Former evacuees from Barriere welcoming those displaced by wildfires

By Jill Sperling
July 14, 2017 - 6:00pm

BARRIERE, B.C. — 14 years ago another B.C. community was threatened by fire. 

In 2003, a wildfire ripped through the Barriere area, destroying homes and businesses in its path. 

Now, Barriere residents affected by that wildfire are volunteering to help others going through a similar situation. 

Minutes after arriving at the North Thompson Fall Fairground in Barriere, Stewart Atkinson was overcome with emotion. 

"It's all up in the air," he said through tears. "Hopefully everything is going to be ok."

The 108 Mile resident's journey to this point has not been an easy one. 

"We left 108 Mile, and we were evacuated to 100 Mile, there was an (evacuation) centre there, and it was promptly closed down and moved to Prince George," Atkinson said. "We had gone up to hopefully stay at my mom's at Cache Creek, but she had been evacuated as well, so we'd had to turn around and ended up back in 100 Mile."

Now, Atkinson finds himself in Barriere, surrounded by people who understand what he's going through. 

TNRD Area 'O' Director Bill Kershaw remembers the day Barriere residents were forced to flee at a moment's notice.

"We know what they go through when all of a sudden someone comes to your door, knocks on your door and says that you've got to leave, and you've got an hour to do it," Kershaw said.  "You don't know, 'where should I go? Where am I going? What am I going to do?' And these people are in the same boat."

The memories of the 2003 fire are etched in the minds of the people forced to flee, and burned into the hillside surrounding the district. 

"The fire was coming from the Fishtrap direction," recalled Cherie Jardin, "and it was coming quite quickly, and we didn't really have a lot of notice. I was working for Interior Health at the time as a home support supervisor, and we were concerned as a team to get people out of town."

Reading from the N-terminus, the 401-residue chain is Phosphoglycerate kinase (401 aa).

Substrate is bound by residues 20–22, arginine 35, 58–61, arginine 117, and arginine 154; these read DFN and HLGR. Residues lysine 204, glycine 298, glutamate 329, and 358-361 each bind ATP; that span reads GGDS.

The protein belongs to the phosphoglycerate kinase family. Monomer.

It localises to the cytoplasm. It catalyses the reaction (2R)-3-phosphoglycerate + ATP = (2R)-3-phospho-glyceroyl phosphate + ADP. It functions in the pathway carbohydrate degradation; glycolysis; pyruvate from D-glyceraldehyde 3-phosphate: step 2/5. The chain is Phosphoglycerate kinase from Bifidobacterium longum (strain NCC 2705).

Jardin was instrumental in getting people out of the fire threatened community, and just weeks ago she was recognized for her actions.

"I was just awarded the Health Employers Association BC Award for Health Care Hero for the work that I did in the fires of 2003."

Jardin is helping out once again, volunteering to assist people with the care of their animals. 

Neil Driediger, a miniature poodle breeder and self-evacuee from Lone Butte, brought with him 11 dogs, three cats, two African grey parrots, and two horses.

"People here they brought food, water, food for our animals," Driediger said. "Everything's donated, the hay for the horses. People are great."

Having lived through disaster themselves, Barriere resident are filled with compassion, and can offer a little advice. 

"Talk on the positives, and stay to the positive side, because it overrides the rest of it," Kershaw said. "The rest of it's just something to talk about that you can't change. And that's what I would say to all these people that are here. When they go home, dwell on the positives, and there's a lot of them."

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